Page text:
Last night, the Democratic Party won.
In spite of all of the opposition to gun control in this country from politicians (people WANT common sense gun control legislation), a group of Democratic Senators won a huge victory. They won the right to put it to a vote and to hold the Republican Party accountable.
My old home state of Minnesota made me very proud last night. Amy Klobuchar and Al Franken showed up on the right side of history and put their political futures at risk. In Minnesota, there are a lot of liberals. But there's also a segment of the population that is fervently anti-gun control and with Minnesota being the sportsman's paradise, you cannot ignore the threat that Klobuchar and Franken will face in the years ahead when they come up for re-election. Franken is particularly vulnerable, given his previous close races.
I am happy that Bernie Sanders tweeted this:
And I praise him for it. He knows he has issues with gun control and he knows he has to move to the left. But the Washington Post noted that he should have shown up:
Before Sen. Chris Murphy (D-Conn.) headed to the floor yesterday to begin a marathon gun safety speech, his office reached out to members of the 46-member Democratic caucus. By the end of it, early Thursday morning, Murphy announced that the Democrats would get votes on Sen. Dianne Feinstein's legislation to prevent people on the terror watch list from buying guns, and his own legislation to expand background checks. Thirty-eight of his fellow senators joined the filibuster, allowing Murphy to rest, reading comments from the Internet or describing mass shootings in their own states.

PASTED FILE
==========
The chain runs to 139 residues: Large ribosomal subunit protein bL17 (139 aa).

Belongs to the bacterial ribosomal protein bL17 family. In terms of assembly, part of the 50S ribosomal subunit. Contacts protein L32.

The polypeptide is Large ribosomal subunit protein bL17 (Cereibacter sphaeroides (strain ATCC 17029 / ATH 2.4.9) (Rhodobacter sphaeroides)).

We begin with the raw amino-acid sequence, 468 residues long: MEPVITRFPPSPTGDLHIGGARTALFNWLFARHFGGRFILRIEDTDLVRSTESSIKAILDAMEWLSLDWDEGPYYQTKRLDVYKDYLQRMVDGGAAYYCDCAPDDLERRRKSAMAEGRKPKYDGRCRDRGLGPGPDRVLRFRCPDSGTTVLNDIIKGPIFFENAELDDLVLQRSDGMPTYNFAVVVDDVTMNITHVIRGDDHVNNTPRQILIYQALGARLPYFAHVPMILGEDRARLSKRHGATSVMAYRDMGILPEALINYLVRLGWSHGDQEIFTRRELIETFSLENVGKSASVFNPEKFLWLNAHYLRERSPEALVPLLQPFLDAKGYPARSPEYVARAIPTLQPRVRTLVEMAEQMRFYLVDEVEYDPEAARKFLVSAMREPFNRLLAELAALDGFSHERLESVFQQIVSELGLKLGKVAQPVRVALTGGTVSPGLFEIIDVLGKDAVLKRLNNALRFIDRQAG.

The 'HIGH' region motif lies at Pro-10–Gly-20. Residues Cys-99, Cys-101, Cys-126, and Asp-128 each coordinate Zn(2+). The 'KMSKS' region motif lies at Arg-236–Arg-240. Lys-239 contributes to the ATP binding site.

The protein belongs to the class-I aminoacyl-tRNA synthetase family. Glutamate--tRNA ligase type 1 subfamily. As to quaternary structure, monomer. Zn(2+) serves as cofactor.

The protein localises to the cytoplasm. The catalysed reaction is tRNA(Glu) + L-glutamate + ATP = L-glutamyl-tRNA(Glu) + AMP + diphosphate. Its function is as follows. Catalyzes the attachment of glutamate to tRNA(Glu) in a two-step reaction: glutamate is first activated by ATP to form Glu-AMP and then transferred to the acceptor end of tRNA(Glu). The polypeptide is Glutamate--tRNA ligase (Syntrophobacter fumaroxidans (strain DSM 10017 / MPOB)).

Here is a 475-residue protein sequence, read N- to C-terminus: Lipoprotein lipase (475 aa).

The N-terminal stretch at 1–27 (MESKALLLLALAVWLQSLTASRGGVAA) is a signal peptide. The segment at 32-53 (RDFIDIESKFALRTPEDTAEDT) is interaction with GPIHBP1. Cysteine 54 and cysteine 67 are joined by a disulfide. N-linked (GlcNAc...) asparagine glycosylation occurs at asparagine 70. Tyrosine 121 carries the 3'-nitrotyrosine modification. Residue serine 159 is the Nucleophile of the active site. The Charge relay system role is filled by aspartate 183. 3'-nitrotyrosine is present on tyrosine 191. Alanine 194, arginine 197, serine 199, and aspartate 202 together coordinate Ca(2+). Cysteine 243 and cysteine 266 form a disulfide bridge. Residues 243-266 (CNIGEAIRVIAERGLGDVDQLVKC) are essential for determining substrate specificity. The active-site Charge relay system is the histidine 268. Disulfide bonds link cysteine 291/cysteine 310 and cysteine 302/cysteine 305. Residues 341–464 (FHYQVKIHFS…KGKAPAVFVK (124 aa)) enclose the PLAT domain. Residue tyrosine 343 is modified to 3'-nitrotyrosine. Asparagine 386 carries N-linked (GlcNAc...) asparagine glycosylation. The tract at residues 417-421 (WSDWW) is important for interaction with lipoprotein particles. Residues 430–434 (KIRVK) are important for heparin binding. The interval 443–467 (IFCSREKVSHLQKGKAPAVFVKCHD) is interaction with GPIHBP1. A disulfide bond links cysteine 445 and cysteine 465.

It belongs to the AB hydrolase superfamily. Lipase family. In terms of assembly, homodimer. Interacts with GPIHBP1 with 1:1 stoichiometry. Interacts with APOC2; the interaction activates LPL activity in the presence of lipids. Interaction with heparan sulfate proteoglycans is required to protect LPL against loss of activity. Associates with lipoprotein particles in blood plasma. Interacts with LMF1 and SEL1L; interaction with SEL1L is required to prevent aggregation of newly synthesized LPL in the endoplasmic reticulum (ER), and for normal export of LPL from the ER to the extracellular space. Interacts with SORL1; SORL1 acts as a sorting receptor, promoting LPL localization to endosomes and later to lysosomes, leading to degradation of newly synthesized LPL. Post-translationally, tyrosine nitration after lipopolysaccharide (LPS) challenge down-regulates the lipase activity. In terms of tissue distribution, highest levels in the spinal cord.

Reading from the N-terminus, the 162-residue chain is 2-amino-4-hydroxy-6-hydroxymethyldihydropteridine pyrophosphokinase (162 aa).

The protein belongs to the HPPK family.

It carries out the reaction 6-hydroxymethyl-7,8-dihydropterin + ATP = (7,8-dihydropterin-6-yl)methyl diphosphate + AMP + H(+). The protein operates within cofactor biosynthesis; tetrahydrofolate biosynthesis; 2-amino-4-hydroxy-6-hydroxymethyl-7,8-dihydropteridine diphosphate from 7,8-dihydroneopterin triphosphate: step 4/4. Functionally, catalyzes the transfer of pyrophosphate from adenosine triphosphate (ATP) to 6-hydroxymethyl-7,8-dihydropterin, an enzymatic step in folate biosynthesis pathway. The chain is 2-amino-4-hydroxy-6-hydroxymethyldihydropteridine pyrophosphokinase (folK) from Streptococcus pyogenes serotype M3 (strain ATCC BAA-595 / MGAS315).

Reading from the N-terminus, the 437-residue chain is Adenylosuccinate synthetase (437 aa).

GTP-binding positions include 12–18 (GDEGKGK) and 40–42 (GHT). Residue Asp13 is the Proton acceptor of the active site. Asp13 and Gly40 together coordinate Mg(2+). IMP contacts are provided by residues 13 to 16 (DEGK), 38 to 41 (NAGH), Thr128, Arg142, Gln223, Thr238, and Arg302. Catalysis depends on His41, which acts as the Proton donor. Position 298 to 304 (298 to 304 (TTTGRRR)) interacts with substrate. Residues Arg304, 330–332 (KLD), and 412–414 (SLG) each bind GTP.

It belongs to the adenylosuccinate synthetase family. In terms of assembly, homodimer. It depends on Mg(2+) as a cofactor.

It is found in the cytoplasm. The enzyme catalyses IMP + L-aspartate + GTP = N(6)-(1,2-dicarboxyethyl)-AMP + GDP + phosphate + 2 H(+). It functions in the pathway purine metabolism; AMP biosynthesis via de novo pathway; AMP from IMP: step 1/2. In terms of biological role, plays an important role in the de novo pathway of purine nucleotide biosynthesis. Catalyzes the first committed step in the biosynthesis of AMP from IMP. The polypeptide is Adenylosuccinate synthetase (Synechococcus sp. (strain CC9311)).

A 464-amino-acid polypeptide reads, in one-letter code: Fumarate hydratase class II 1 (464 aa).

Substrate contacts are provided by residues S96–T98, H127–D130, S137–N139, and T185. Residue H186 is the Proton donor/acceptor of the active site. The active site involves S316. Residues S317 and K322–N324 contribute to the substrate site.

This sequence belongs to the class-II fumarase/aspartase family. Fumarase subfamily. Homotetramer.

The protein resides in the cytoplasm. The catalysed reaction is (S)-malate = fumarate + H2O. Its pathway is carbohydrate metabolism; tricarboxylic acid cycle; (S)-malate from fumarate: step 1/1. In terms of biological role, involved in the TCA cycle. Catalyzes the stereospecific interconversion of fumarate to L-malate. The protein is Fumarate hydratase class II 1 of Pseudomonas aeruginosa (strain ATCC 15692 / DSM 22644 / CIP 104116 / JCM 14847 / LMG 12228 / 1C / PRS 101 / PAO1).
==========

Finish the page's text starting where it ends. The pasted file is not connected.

Not among them: Sen. Bernie Sanders of Vermont. The runner-up in the Democratic presidential primaries was in Burlington, Vt., ahead of a simulcast speech to supporters today. (He is not expected to concede.) He'd been in Washington the night before the filibuster began, for the Democratic luncheon and a meeting with Hillary Clinton, but he was not able to return to the city.
"It just didn't work yesterday," said Sanders spokesman Michael Briggs. "We're keeping an eye on votes next week."
Here's the thing--if you want to keep fighting for the Democratic nomination, you actually have to show up and be a Democrat. They may not have needed his vote, but they needed his physical presence as a show of solidarity. I know he's not going to run as a Democrat when his Senate seat comes up--he's already filed to run as an independent--but he needs to come into the fold and start acting like the Democratic Party is where he wants to function. It's a cliche, but you gotta show up. Last night was a move by the Democratic Party to demonstrate that they are the party of reason in Congress. They are the ones representing the people, not the gun lobby. We needed everybody, and we didn't quite get that.
You're telling me he could put out a simulcast to his supporters from Washington D.C.? Please.